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Rain is predicted for south-east Australia this weekend, but where is it going to fall?

Kate Doyle, Friday November 1, 2019 - 15:43 EDT
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Heavy rain in central Queensland over the last few days is moving south. - ABC

Speculation has been building all week about much-needed rainfall, but now as the clouds gather on the horizon the question we are all asking is "where will get the rain?"

A slow-moving trough has and it is expected to combine with a series of cold fronts to bring rain to the country's south-east this weekend.

But it will definitely not be drought-breaking rain and the latest outlook for the next few months isn't good.

The forecast

Diana Eadie, a severe weather meteorologist with the Bureau of Meteorology (BOM), said the areas most likely to be impacted are Tasmania, much of Victoria, and New South Wales.

"At this stage we're expecting around about 10 to 40 millimetres for over the course of Saturday," she said.

But it will be patchy.

"If you are lucky enough to be underneath one of those storms you could get, potentially, between about 60 and 80mm," Ms Eadie said.

"On Saturday the most likely areas are just to the east of Mildura and then down to the ranges — Mount Hotham and those areas through Victoria — and also areas like Hay in NSW."

Ms Eadie said as we head into Sunday that rainfall will intensify even further.

"Particularly over western parts of NSW — where it has been a long time since they've seen a good drop of rain," she said.

"Through central parts we could see about 15 to 35mm, widespread.

"On Sunday, you could see as much as a hundred millimetres in some isolated locations."

The heavier rainfall totals are expected to be around the border with NSW and Queensland, potentially down to Bourke, and all the way down along the spine of the ranges of south-east NSW, according to Ms Eadie.

Localised forecasts with the chance of different totals and timings can be found on the

What's going on?

Ms Eadie said this front is likely to deliver, where others this year have failed, because there is more moisture ahead of this system.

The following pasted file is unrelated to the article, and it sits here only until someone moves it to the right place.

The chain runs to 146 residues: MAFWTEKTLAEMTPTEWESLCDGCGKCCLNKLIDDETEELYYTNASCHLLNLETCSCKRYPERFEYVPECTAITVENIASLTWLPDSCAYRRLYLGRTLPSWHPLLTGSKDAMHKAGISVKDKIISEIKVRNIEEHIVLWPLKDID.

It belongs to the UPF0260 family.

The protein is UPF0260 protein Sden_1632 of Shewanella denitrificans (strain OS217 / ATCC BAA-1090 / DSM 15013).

"We're seeing a moist tongue or a plunge of tropical moisture coming down from the north, so over Queensland, and then coming down over south-eastern and states," she said.

"So we are seeing a lot more water in the atmosphere than we normally would over those areas at this time of year."

As the event has become closer the forecast is shoring up.

"We knew that there was the potential for this rain to come, but just given the lead time previously, there was uncertainty about when this front was going to come through [and] how much moisture there would be available ahead of it," Ms Eadie said.

"The main story hasn't really changed; what we're seeing now is the details coming into focus and things are starting to line-up so that we can paint a clearer picture to the public."

Not a sign of things to come

Ms Eadie has warned for people to not get their hopes up as rain that comes from thunderstorms can be patchy.

"It's definitely good news but just with the caveat that So not everyone is going to get that significant rainfall total," she said.

"So this one event, whilst it is a good news story, people probably shouldn't be getting overly excited in terms of [it] being drought breaking.

"We do need more rain after this to really have a significant impact."

The BOM's latest outlook, released yesterday, makes it clear this rain is unlikely to be followed up by a wet summer.

Most of the country is expected to have below average rainfall from November through to January.

Daytime temperatures are also expected to be above average with increased risk of heat and fire in the coming months.

Australia is surrounded by climate drivers conspiring to keep things hot and dry at the moment.

A strong, positive is combining with a negative and the late monsoon in the north.

Their combined influence is resulting in the dry outlook despite the lack of an El Nino to the west.

This outlook doesn't rule out rain in the coming months — it just means the widespread, heavy falls that would be required to end this drought are unlikely in the foreseeable future.


© ABC 2019

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